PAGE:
Somewhat oddly, Raw on March 22 didn’t feature Hogan doing anything that would promote the Wrestlemania match, but he was part of an extended video package that opened the show which highlighted many of the WWF’s charitable efforts at the time, particularly a juvenile cancer foundation that gave Vince McMahon an award in the name of deceased actor Michael Landon. This segment was noteworthy because it was a rare early instance of the WWF acknowledging on camera that Vince was in fact the owner of the promotion.

. . . and that was pretty much it for Hulk Hogan on Monday Night Raw before he left the WWF and ultimately singed with WCW. Hogan did win the WWF Title at Wrestlemania IX and was set to defend it against former champion Yokozuna at the 1993 King of the Ring pay per view, but Hulkster was more or less an absentee champion, with Yoko and Mr. Fuji being left on their own to build up the match.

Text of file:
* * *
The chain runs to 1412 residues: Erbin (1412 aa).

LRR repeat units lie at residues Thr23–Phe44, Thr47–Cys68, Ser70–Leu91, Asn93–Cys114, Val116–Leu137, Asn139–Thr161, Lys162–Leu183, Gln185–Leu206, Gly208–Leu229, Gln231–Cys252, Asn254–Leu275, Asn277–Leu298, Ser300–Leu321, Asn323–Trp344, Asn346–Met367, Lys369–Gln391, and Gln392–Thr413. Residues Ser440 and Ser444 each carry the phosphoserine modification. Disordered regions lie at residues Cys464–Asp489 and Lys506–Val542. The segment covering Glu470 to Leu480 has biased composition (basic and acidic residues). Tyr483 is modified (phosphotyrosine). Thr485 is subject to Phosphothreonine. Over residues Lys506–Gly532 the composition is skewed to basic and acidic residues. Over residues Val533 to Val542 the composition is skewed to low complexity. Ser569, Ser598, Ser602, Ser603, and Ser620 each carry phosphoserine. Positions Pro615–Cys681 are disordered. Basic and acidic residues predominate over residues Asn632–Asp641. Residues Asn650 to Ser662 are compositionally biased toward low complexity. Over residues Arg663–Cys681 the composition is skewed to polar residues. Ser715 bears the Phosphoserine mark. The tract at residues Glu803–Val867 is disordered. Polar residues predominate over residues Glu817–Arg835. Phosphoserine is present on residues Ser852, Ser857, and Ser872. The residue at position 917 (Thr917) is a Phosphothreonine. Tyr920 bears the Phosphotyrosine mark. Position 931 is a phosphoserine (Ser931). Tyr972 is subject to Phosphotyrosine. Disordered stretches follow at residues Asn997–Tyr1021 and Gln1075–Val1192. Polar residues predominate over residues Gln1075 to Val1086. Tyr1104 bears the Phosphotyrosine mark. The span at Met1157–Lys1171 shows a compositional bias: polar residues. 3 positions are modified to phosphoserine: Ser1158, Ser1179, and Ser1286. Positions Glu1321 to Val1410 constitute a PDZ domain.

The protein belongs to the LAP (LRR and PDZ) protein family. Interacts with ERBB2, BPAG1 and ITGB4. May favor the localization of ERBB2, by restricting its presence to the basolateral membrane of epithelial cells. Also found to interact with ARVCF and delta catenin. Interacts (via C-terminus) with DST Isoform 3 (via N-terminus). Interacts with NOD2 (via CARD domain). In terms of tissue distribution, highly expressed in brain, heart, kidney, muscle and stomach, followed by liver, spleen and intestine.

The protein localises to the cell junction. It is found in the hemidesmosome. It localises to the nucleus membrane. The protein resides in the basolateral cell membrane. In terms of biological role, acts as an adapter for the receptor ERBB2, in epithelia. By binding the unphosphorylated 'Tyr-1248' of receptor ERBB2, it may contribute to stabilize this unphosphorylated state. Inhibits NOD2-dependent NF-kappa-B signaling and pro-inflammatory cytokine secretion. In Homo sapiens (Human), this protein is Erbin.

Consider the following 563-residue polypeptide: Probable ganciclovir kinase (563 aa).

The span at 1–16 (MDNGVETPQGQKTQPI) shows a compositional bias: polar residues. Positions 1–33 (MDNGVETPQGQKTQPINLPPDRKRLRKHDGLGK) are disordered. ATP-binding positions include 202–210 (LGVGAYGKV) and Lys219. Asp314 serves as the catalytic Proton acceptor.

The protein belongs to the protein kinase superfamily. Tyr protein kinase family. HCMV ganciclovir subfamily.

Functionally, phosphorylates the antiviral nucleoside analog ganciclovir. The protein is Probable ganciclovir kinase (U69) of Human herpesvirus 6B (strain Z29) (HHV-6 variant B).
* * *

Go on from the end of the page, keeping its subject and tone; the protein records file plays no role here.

Hogan never actually had a match on Raw until March 11, 2002, when he teamed with Scott Hall and Kevin Nash to face the Rock and Steve Austin in a star-studded three-on-two handicap match the Monday before Wrestlemania XVIII. The match is also noteworthy for being the only time that Hogan and Austin ever wrestled each other in any form.

Noted homophobe the Ultimate Warrior returned to the WWF after a several-year hiatus in 1996. Specifically, vignettes hyping his comeback aired on Raw on February 19 and February 26, with it being announced on the March 18 show that Warrior would return at Wrestlemania XII, facing Hunter Hearst Helmsley. Another vignette aired the next week, and footage of the Warrior at Wrestlemania VIII was played during a match between Helmsley and “Portuguese Man of War” Aldo Montoya.